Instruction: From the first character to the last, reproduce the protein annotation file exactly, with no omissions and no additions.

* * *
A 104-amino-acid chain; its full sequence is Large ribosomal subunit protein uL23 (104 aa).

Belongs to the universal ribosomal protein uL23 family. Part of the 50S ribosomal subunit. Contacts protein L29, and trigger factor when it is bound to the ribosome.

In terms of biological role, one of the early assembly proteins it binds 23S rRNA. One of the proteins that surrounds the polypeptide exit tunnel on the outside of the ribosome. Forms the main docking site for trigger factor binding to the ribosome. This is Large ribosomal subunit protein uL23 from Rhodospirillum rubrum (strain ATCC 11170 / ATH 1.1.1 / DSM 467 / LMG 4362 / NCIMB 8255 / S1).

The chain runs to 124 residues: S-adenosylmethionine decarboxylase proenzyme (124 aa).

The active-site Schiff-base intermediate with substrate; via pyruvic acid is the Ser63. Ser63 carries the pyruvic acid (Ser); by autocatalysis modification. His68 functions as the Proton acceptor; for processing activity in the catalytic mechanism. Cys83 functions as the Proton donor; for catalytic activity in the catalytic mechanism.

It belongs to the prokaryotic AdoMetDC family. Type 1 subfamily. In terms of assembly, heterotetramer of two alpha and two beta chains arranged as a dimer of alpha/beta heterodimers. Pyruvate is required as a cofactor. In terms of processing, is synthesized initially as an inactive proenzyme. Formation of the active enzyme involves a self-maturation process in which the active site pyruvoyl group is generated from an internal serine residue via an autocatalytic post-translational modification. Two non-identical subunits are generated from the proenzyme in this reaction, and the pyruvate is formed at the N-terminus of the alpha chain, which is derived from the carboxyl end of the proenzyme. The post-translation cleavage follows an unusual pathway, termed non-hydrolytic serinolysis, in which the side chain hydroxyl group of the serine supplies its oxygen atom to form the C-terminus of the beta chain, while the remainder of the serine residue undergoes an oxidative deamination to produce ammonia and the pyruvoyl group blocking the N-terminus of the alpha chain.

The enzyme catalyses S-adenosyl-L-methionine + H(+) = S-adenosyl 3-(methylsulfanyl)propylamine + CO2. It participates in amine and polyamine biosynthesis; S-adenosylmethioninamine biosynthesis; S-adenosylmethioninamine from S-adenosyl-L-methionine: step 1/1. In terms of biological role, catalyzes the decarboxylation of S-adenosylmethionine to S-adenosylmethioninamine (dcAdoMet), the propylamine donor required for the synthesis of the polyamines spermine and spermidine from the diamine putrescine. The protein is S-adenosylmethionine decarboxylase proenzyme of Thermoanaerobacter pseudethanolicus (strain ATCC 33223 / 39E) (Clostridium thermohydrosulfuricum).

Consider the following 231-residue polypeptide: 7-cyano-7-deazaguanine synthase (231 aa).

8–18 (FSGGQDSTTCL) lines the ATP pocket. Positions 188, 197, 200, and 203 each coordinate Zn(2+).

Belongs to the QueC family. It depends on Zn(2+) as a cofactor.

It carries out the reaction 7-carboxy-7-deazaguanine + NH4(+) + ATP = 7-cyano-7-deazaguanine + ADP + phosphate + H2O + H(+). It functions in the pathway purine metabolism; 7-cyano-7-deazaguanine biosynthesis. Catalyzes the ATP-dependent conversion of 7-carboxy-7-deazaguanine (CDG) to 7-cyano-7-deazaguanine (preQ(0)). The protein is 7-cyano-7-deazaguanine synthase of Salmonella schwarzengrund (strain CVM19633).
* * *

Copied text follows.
A 104-amino-acid chain; its full sequence is Large ribosomal subunit protein uL23 (104 aa).

Belongs to the universal ribosomal protein uL23 family. Part of the 50S ribosomal subunit. Contacts protein L29, and trigger factor when it is bound to the ribosome.

In terms of biological role, one of the early assembly proteins it binds 23S rRNA. One of the proteins that surrounds the polypeptide exit tunnel on the outside of the ribosome. Forms the main docking site for trigger factor binding to the ribosome. This is Large ribosomal subunit protein uL23 from Rhodospirillum rubrum (strain ATCC 11170 / ATH 1.1.1 / DSM 467 / LMG 4362 / NCIMB 8255 / S1).

The chain runs to 124 residues: S-adenosylmethionine decarboxylase proenzyme (124 aa).

The active-site Schiff-base intermediate with substrate; via pyruvic acid is the Ser63. Ser63 carries the pyruvic acid (Ser); by autocatalysis modification. His68 functions as the Proton acceptor; for processing activity in the catalytic mechanism. Cys83 functions as the Proton donor; for catalytic activity in the catalytic mechanism.

It belongs to the prokaryotic AdoMetDC family. Type 1 subfamily. In terms of assembly, heterotetramer of two alpha and two beta chains arranged as a dimer of alpha/beta heterodimers. Pyruvate is required as a cofactor. In terms of processing, is synthesized initially as an inactive proenzyme. Formation of the active enzyme involves a self-maturation process in which the active site pyruvoyl group is generated from an internal serine residue via an autocatalytic post-translational modification. Two non-identical subunits are generated from the proenzyme in this reaction, and the pyruvate is formed at the N-terminus of the alpha chain, which is derived from the carboxyl end of the proenzyme. The post-translation cleavage follows an unusual pathway, termed non-hydrolytic serinolysis, in which the side chain hydroxyl group of the serine supplies its oxygen atom to form the C-terminus of the beta chain, while the remainder of the serine residue undergoes an oxidative deamination to produce ammonia and the pyruvoyl group blocking the N-terminus of the alpha chain.

The enzyme catalyses S-adenosyl-L-methionine + H(+) = S-adenosyl 3-(methylsulfanyl)propylamine + CO2. It participates in amine and polyamine biosynthesis; S-adenosylmethioninamine biosynthesis; S-adenosylmethioninamine from S-adenosyl-L-methionine: step 1/1. In terms of biological role, catalyzes the decarboxylation of S-adenosylmethionine to S-adenosylmethioninamine (dcAdoMet), the propylamine donor required for the synthesis of the polyamines spermine and spermidine from the diamine putrescine. The protein is S-adenosylmethionine decarboxylase proenzyme of Thermoanaerobacter pseudethanolicus (strain ATCC 33223 / 39E) (Clostridium thermohydrosulfuricum).

Consider the following 231-residue polypeptide: 7-cyano-7-deazaguanine synthase (231 aa).

8–18 (FSGGQDSTTCL) lines the ATP pocket. Positions 188, 197, 200, and 203 each coordinate Zn(2+).

Belongs to the QueC family. It depends on Zn(2+) as a cofactor.

It carries out the reaction 7-carboxy-7-deazaguanine + NH4(+) + ATP = 7-cyano-7-deazaguanine + ADP + phosphate + H2O + H(+). It functions in the pathway purine metabolism; 7-cyano-7-deazaguanine biosynthesis. Catalyzes the ATP-dependent conversion of 7-carboxy-7-deazaguanine (CDG) to 7-cyano-7-deazaguanine (preQ(0)). The protein is 7-cyano-7-deazaguanine synthase of Salmonella schwarzengrund (strain CVM19633).